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Triple-Threat in One Soybean Field: Grasshopper Damage, Asian Soybean Rust and Palmer Amaranth

Example of a soybean plant being eaten by grasshoppers

Example of a soybean plant being eaten by grasshoppers

September generally signals the start of peanut and cotton harvests, but in many counties of northwest Florida late planted soybeans still need continued scouting for disease, insect, and weed pests.  Unfortunately, one producer here in the western Florida panhandle is dealing with all three.

The producer initially called our office to determine whether grasshopper damage in the field was enough to warrant a control measure.  Grasshoppers are generally not a deal breaker in bean production, but after examination of the beans that were planted in wheat stubble, it was determined there were enough grasshoppers of varying life stages doing enough damage to necessitate control.

Small grasshoppers (1 inch or less) are easier to control than larger ones.

Small grasshoppers (1 inch or less) are easier to control than larger ones.

According to the Alabama Cooperative Extension Soybean Production Guide, grasshoppers should be controlled to prevent greater than 20-percent leaf loss from pod set until maturity.  Auburn research has shown that grasshoppers have emerged as a pest of soybeans in recent years, primarily in conservation tillage systems. After plants reach the reproductive stage, they will no longer set new leaves.  High leaf loss from pests at this point can reduce yields.

The table below listing grasshopper control recommendations is found in the publication referenced above.


Insecticide   and Formulation

Amount of Formulation on per Acre

Lb Active Ingredient per Acre

Minimum Day Last Application Harvest

     Orthene 97

0.5 lb



      Orthene 90s




Beta-cyfluthrin   (Baythroid)

2.0-2.8 oz



Bifenthrin   (Brigade 2EC)

2.1-6.4 oz



Bifenthris   (Discipline 2EC)

2.1-6.4 oz



      Sevin 4F, XLR

1 quart



      Sevin 80S

0.63 lb



Gamma-cyhalothrin   (Prolex 1.25)

1.28-1.54 fl.oz.



Lamba-cyhalorthin(Karate   Z 2.08 CS)

1.6-1.92 oz



Methyl   Parathion 4EC

1.5 pint



Penncap-M   2 FM

2-3 pint



Zeta   cypermethrin (Mustang   Max 0.8EC)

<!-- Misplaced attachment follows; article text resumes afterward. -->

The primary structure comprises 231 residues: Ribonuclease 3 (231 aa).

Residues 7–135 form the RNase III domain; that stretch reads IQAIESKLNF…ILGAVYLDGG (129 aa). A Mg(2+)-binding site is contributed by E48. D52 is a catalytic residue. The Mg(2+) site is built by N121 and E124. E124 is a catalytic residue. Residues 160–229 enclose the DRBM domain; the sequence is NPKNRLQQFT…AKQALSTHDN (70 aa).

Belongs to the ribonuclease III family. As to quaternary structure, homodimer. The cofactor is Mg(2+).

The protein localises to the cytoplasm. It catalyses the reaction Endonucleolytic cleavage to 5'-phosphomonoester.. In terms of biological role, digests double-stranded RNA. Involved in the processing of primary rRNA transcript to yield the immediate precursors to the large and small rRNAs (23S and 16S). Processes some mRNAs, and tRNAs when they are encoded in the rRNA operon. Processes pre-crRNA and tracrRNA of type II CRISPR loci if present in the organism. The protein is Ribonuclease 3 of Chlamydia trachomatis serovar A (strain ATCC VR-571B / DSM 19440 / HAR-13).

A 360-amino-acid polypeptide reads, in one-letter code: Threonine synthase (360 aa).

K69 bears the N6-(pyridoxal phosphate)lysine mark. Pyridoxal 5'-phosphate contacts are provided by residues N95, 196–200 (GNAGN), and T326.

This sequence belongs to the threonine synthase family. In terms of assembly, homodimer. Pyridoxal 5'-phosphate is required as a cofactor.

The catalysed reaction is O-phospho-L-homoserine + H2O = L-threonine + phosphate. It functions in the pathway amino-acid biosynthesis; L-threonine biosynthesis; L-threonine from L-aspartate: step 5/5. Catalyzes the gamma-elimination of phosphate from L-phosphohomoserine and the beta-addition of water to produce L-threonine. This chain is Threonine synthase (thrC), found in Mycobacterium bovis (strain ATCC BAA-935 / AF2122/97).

3.2-4 oz




Soybean loopers, velvetbean caterpillars, and armyworms were also being scouted while surveying the grasshopper damage, but were not found.  Instead, however, soybean rust was discovered.  This field had not yet been sprayed to protect from rust.  Preliminary diagnosis of the soybean rust was confirmed by Dr. Ed Sikora, Auburn plant pathologist.

Soybean rust prior to sporulating

Soybean rust prior to sporulating

Dr. Sikora preaches “Spray or Pay” when it comes to soybean rust, meaning all soybean producers should be actively managing soybean rust in order to prevent diminished yields.  According to the University of Florida EDIS publication,  Asian Soybean Rust, control options include applications of strobilurins (pyraclostrobin, azoxystrobin, trifloxystrobin), triazoles (tebuconazole, propiconazole), and tank mixes of strobilurins and triazole compounds. Yield increases of 20 bu/A have been noted with fungicides as compared to non-treated  plots.  Dr. David Wright, UF/IFAS Agronomy Specialist, suggested that the grower tank mix a triazole product or Topguard with the insecticide used to treat the grasshoppers.  For a list of different control options based on crop stage and disease incidence, see Auburn’s Fungicide Use Strategies for Asian Soybean Rust.

Finally, the producer was already aware he had herbicide resistant palmer amaranth and has been taking control measures.  There are many methods to help reduce and eliminate palmer amaranth in a given field, but herbicide treatments vary between crops and cropping systems.  If you have questions concerning managing herbicide resistant palmer on your farm, contact your local county extension agent directly.  If you see palmer amaranth at this point in your field, roguing the plants and disposing of them properly is a good option, though it is very time consuming and tiring.  Additional palmer amaranth control information can be found in the following UF publication: Control of Palmer Amaranth in Agronomic Crops

Herbicide resistant palmer amaranth

Herbicide resistant palmer amaranth




Author: Libbie Johnson – libbiej@ufl.edu

Agriculture agent at UF IFAS Escambia County Extension.

Libbie Johnson

Permanent link to this article: http://okaloosa.ifas.ufl.edu/newsletters/2013/09/14/triple-threat-in-one-soybean-field-grasshopper-damage-asian-soybean-rust-and-palmer-amaranth/